The Rare Earth Mineral Sands Inc. Story

Rare Earth Mineral Sands Inc. controls all the mineral rights of the titanium, zircon and monazite-based rare earth elements (REE) deposit located in the Shubenacadie River - Cobequid Bay area in Nova Scotia, Canada. Since the initial Shubenacadie River deposit was founded in 1997 by Titanium Corporation, significant geological studies/assays, environmental assessments and public consultation have been conducted. Almost than Cdn $10 milllion has been spent to date validating the size of the deposit in the River.

Company Ownership

Rare Earth Mineral Sands Inc. (REMSI) is controlled by four Nova Scotia businessmen. Mr. Elwood Dillman, a leading Nova Scotia business executive with years of experience in the environment sector, Dr. Mark Kazimirski, physician and businessman, Mr. James J. White, lawyer and businessman and Fred Hansen, a successful businessman and founder of a number of companies, including mining companies.

The Opportunity

REMSI owns the mineral rights for heavy mineral sand deposits in the Shubenacadie River and Cobequid Bay in Nova Scotia, Canada. Titanium Corporation Inc., which held the Shubenacadie River rights previously, performed a number of studies from 1997 to 2004 in the Shubenacadie River. REMSI following on the previous pilot work untaken by Titanium Corporation and securing the Cobequid Bay area mineral rights conducted recent geological studies which concluded an overall heavy mineral concentration substantially in excess of previous estimates discovered by Titanium Corporation in 2004. Based on these studies, the deposits contain reserves of 330,941,945 tonnes of sand at containing commercially significant deposits of heavy minerals. The heavy minerals present include ilmenite (16.27%), leucoxene (16.51%), rutile (19.57%) and zircon (1.67%). The picture below highlights (areas in dark color) the heavy mineral concentrations in the Shubenacadie River-Cobequid Bay Mineral Sands. The additional Cobequid Bay sands could account for an estimated additional 600-800 million tonnes of mineral sands.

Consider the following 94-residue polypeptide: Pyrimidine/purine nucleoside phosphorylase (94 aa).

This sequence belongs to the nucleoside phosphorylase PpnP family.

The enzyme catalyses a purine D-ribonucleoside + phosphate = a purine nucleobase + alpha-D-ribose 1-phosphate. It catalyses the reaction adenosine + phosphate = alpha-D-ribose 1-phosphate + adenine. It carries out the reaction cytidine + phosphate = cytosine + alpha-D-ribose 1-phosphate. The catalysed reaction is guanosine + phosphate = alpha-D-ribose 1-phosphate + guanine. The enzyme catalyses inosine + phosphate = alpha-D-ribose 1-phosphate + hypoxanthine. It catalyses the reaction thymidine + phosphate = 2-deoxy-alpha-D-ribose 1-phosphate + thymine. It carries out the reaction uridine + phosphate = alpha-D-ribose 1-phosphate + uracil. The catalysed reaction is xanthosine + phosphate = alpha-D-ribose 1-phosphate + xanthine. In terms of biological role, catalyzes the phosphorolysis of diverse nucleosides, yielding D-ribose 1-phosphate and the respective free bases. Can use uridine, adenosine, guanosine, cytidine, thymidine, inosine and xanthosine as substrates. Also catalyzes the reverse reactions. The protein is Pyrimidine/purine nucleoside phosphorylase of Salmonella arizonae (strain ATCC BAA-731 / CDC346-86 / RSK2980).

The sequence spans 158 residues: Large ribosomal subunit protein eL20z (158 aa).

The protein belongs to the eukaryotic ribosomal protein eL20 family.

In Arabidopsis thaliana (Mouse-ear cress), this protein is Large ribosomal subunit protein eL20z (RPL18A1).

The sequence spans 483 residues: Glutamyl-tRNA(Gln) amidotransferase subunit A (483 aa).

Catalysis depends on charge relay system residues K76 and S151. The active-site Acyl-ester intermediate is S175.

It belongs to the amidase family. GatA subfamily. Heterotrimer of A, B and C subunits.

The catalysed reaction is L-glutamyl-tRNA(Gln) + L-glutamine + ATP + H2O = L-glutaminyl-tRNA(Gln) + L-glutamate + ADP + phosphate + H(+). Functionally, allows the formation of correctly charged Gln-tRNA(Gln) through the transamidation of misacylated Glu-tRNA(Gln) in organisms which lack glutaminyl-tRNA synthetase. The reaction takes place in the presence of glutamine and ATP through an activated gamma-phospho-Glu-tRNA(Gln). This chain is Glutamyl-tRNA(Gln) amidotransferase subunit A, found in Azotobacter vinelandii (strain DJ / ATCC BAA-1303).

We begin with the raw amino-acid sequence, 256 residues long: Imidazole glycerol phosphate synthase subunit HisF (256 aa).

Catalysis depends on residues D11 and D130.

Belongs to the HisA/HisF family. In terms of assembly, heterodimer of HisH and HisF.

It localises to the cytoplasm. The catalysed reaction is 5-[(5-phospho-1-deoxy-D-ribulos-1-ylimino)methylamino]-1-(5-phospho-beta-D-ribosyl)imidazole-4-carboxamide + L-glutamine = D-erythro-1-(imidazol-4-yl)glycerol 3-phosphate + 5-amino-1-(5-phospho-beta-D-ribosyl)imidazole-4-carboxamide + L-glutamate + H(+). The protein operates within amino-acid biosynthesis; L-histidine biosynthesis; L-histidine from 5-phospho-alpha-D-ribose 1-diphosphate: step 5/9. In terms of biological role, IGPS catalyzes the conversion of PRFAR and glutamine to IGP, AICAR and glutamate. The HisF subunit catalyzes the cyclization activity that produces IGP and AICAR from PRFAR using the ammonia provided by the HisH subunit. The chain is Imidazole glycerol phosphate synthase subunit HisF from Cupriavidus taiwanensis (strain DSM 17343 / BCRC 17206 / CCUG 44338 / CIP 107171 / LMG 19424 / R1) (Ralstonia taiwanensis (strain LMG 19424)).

The river deposits have been approved by the Canadian stock exchanges via the 43-101 process.

According to current estimates, recovery will continue for 15 years at 21,600,000 tonnes of sand per year. These figures assume that a wet plant will operate 3,600 tonnes per hour and 250 days per year, closing in the winter because of ice. Previous studies estimated a net present value of $214,034,042 and annual revenues of $48,866,856 (adjusted for inflation from 2001). This business plan provides updated projections with a net present value (earnings after tax) of $216,317,964. These figures do not take into consideration the additional Cobequid Bay sands or the value of the monazite REE.

Uses of Titanium and Zirconium

Ilmenite, leucoxene and rutile can be processed to produce titanium and titanium dioxide. Approximately 95% of titanium is consumed in the form of titanium dioxide pigment to produce paint, plastics and paper. Titanium metal, because of its strength, light weight and resistance to corrosion, is commonly used for aircraft, ships, medical implants and sports equipment. Zircon can be used to produce ceramics, refractories and foundry sands. It also may be processed into zirconia (zirconium dioxide), used as gemstones and diamond simulants, or zirconium metal, used for nuclear fuel cladding and specialty alloys.

The Titanium and Zirconium Industry

The worldwide titanium and zirconium mining industry is a massive one. In 2009, companies produced 5,190,000 tons of ilmenite, 529,000 tons of rutile and 1,230,000 tons of zircon. Australia and South Africa are the largest producers. The global economic slowdown decreased demand for products that contain titanium and zirconium. Production of minerals in 2009 dropped below 2008 levels. However, it is expected to recover and increase steadily during the coming decade. Canada is a net exporter of zirconium products and will likely become a net exporter of titanium products. Titanium is processed in Quebec from feedstock from Africa. The majority of its exports are purchased by customers in the United States.

Competitive Analysis

Companies such as DuPont, Exxaro, Iluka and Rio Tinto account for a large portion of the world's market share. Barriers to entry, including exploration costs, government regulations, economies of scale and technical learning curves prevent a large number of companies from entering the industry. There is little differentiation between companies' products and little price competition. Other metals, alloys and minerals can act as substitutes, but will not necessarily provide the same quality.